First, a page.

In the summer of 2014, I received terrible news. My mother’s best friend, Beckie, who since my birth had been like a second mother to me, had been in a traumatic bicycle accident. On a sunny weekend ride, she had fallen to the ground and hit her head. The specialists placed her in a medically induced coma, leaving her entirely unconscious for weeks. This woman was my role model, a female, Japanese-American icon, who had devoted her life to helping other women of color less privileged than she was. I felt lost and helpless. As friends and family rallied to raise funds to pay her outrageous hospital bills, I wallowed with frustration in my helplessness. After all, I was only 16 years old with no money to give, no driver’s license to help with transportation, nothing.
One night as I lay awake worrying about the future of Beckie’s condition, I decided to fold some origami to stop my mind from circling. I anxiously ripped my old geometry syllabus into a square and began to fold. As I tucked the sides of the paper into its deep pleats, I began to question why I was folding paper at two in the morning. My mind wandered back to the sailing ninja stars and jumping frogs at Nihonmachi, until it stopped at the story of Sadako Sasaki, the girl who folded 1,000 cranes. Dazed and exhausted, inspired yet afraid, I asked myself, “Could cranes like these be used to heal Beckie?” I stared at the tiny paper mass in the palm of my clammy hand, then quickly tossed it aside. It was a senseless idea; even with the help of my mother and a few dedicated friends, there was no way we would be able to fold the 1,000 cranes needed to grant Beckie the wish of revival. I turned over in bed, forced my eyes shut and urged sleep to come.
The next morning at breakfast, my mother notified me that Beckie’s brain had begun to swell. At risk of oxygen deprivation due to intracranial pressure, she would be undergoing a fluid drainage procedure to help alleviate this pressure. Stunned by the news, I blurted out the 1,000 crane idea I had shot down the night prior, then crumpled with embarrassment at my impulsive absurdity. To my surprise, my mom praised my idea and encouraged me to move forward with it.
That week, I collected the emails of around 100 of Beckie’s friends, family members, ex-classmates and colleagues. I typed out a message with a short description of the 1,000 cranes legend and a simple explanation of how to fold them. The email was set and ready to go, yet I still questioned my endeavor: Will these people even see the value in origami? They all have busy schedules. Why would they take time out of their day to learn how to fold paper? I thought of failure and the humiliation of being the 16 year old girl who thought she could persuade individuals whom she had never met to join her in a paper folding project. Dwelling in apprehension, my mind flashed to the thought of Beckie’s upcoming procedure. What strength it must take to undergo an operation like that. If Beckie, my role model, could undergo a brain operation, I should be able to send an email. With the click of a paper airplane, I sent my hopes flying to inboxes all over the country.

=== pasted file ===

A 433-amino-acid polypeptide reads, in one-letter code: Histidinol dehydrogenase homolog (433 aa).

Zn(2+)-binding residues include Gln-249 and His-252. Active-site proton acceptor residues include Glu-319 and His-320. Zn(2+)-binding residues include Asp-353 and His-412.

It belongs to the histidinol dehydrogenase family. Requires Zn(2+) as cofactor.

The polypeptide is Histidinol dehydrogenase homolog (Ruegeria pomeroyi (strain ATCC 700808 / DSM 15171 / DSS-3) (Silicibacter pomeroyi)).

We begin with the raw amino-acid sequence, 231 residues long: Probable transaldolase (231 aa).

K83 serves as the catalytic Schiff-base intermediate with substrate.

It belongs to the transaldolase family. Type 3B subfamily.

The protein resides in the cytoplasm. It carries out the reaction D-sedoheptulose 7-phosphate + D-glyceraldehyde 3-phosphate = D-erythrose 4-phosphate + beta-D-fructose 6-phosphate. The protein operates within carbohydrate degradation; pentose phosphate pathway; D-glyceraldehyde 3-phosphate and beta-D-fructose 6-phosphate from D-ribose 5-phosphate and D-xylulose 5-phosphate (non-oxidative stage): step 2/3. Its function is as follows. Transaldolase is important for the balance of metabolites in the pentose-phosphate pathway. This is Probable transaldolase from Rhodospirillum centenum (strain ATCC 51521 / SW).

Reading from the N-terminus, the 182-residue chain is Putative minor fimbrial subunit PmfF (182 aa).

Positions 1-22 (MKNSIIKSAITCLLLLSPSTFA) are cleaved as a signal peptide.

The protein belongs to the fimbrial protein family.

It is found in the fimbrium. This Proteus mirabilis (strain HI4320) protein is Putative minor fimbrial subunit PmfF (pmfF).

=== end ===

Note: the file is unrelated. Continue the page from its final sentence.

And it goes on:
By the end of the month, I found my mailbox stuffed daily with origami cranes on papers of assorted colors and patterns sent from Beckie’s loved ones in states I had never before visited; Minnesotans and New Yorkers alike were eager to contribute. Multiple packages from the East Coast came with letters expressing gratitude for the project. These individuals felt that cranes enabled them to connect to Beckie despite the fact that they lived thousands of miles away. They had been looking for a way to support, and this project gave them just that. Empowered by the community’s devotion, my mom and I quickly got to work stringing the little birds into strands of 40.